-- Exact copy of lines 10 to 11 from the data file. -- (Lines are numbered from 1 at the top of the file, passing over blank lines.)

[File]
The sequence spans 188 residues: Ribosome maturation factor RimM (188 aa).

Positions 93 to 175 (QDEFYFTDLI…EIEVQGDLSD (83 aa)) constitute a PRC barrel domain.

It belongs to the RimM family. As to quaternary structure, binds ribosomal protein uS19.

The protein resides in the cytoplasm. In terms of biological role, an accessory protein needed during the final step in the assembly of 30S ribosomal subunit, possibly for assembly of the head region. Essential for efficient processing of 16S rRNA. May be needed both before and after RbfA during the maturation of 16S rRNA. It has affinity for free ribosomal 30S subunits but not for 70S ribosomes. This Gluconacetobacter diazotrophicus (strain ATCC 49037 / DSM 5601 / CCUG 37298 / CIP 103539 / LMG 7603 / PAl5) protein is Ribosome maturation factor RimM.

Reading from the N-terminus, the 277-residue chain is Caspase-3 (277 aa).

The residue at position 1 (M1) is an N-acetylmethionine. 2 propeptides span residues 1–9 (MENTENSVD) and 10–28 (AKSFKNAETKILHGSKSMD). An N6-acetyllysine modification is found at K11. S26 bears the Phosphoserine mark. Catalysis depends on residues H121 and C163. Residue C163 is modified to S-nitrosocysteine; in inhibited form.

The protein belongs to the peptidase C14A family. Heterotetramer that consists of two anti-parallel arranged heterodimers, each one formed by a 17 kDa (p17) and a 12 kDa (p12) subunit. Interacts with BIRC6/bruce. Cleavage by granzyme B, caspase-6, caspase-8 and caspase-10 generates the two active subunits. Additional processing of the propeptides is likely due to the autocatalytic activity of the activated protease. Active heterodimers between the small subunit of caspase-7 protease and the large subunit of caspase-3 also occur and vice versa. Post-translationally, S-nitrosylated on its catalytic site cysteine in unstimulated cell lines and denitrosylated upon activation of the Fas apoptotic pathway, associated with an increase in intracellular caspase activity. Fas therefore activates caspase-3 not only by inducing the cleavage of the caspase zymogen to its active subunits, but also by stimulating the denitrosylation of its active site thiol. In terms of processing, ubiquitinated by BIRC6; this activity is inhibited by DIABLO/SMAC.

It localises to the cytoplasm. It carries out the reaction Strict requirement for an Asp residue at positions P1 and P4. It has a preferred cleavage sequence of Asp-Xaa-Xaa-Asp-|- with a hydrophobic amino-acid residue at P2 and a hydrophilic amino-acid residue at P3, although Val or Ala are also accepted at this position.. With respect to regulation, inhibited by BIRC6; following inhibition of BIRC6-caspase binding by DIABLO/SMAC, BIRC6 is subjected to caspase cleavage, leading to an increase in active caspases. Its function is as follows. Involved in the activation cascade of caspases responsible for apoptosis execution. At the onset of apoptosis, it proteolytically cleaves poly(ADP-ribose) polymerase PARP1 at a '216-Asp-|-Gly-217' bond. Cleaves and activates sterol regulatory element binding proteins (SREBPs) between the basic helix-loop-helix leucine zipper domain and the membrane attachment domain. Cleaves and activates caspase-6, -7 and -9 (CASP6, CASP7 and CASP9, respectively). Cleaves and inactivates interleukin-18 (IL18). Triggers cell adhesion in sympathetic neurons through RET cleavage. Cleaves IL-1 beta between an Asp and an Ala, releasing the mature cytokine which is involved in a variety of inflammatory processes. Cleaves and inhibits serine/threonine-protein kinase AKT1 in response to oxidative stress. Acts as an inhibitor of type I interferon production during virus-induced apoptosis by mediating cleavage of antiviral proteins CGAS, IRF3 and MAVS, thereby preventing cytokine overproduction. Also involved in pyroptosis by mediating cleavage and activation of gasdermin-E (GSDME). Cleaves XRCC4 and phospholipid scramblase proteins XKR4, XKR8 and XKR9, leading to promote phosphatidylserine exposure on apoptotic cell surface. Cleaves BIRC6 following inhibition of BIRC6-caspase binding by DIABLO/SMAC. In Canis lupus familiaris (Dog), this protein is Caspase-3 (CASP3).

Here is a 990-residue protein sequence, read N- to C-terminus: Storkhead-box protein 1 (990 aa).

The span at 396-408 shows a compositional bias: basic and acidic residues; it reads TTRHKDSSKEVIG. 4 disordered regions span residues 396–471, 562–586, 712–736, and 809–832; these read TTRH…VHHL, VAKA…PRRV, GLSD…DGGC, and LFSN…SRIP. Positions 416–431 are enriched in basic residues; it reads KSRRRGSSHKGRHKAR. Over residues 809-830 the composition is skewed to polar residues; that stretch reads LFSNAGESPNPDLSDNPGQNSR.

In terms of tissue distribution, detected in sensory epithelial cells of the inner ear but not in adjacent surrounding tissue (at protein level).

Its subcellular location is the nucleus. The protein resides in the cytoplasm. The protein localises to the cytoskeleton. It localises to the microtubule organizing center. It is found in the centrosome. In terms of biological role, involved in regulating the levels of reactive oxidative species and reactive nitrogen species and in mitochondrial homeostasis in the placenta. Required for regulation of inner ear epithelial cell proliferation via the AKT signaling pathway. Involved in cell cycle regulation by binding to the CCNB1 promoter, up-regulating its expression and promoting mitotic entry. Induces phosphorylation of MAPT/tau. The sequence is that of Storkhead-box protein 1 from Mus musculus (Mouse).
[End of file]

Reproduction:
The span at 396-408 shows a compositional bias: basic and acidic residues; it reads TTRHKDSSKEVIG. 4 disordered regions span residues 396–471, 562–586, 712–736, and 809–832; these read TTRH…VHHL, VAKA…PRRV, GLSD…DGGC, and LFSN…SRIP. Positions 416–431 are enriched in basic residues; it reads KSRRRGSSHKGRHKAR. Over residues 809-830 the composition is skewed to polar residues; that stretch reads LFSNAGESPNPDLSDNPGQNSR.

In terms of tissue distribution, detected in sensory epithelial cells of the inner ear but not in adjacent surrounding tissue (at protein level).